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Reproductive allocation strategies: a long-term study on proximate factors and temporal adjustments in a viviparous lizard.
Optimisation of reproductive investment is crucial for Darwinian fitness, and detailed long-term studies are especially suited to unravel reproductive allocation strategies. Allocation strategies depend on the timing of resource acquisition, the timing of resource allocation, and trade-offs between different life-history traits. A distinction can be made between capital breeders that fuel reproduction with stored resources and income breeders that use recently acquired resources. In capital breeders, but not in income breeders, energy allocation may be decoupled from energy acquisition. Here, we tested the influence of extrinsic (weather conditions) and intrinsic (female characteristics) factors during energy storage, vitellogenesis and early gestation on reproductive investment, including litter mass, litter size, offspring mass and the litter size and offspring mass trade-off. We used data from a long-term study of the viviparous lizard, Lacerta (Zootoca) vivipara. In terms of extrinsic factors, rainfall during vitellogenesis was positively correlated with litter size and mass, but temperature did not affect reproductive investment. With respect to intrinsic factors, litter size and mass were positively correlated with current body size and postpartum body condition of the previous year, but negatively with parturition date of the previous year. Offspring mass was negatively correlated with litter size, and the strength of this trade-off decreased with the degree of individual variation in resource acquisition, which confirms theoretical predictions. The combined effects of past intrinsic factors and current weather conditions suggest that common lizards combine both recently acquired and stored resources to fuel reproduction. The effect of past energy store points out a trade-off between current and future reproduction.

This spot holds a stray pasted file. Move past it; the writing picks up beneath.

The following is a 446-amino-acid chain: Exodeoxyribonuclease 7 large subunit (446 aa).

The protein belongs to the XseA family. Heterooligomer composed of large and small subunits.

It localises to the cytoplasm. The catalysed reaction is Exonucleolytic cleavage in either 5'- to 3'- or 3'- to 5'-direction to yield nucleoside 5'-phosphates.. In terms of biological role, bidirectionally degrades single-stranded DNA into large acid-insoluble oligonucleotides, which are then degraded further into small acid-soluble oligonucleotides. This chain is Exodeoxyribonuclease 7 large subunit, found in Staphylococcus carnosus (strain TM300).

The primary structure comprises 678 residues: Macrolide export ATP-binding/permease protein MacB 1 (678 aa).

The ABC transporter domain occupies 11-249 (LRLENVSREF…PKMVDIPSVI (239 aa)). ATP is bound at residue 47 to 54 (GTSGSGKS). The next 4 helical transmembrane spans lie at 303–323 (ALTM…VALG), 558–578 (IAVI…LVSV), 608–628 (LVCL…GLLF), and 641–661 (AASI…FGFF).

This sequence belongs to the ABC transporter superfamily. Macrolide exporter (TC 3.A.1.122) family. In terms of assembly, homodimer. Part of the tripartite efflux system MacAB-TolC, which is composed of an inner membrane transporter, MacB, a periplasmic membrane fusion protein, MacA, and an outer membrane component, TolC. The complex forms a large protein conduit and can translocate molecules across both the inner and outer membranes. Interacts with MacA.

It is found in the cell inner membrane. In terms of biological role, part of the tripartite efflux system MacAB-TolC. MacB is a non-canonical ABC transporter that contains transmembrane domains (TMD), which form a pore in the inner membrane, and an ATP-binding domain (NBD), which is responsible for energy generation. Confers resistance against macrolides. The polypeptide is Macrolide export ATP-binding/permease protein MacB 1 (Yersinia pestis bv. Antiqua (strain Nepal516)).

Animals, Climate, Energy Metabolism, Female, Litter Size, Lizards/physiology, Rain, Reproduction, Viviparity, Nonmammalian/physiology
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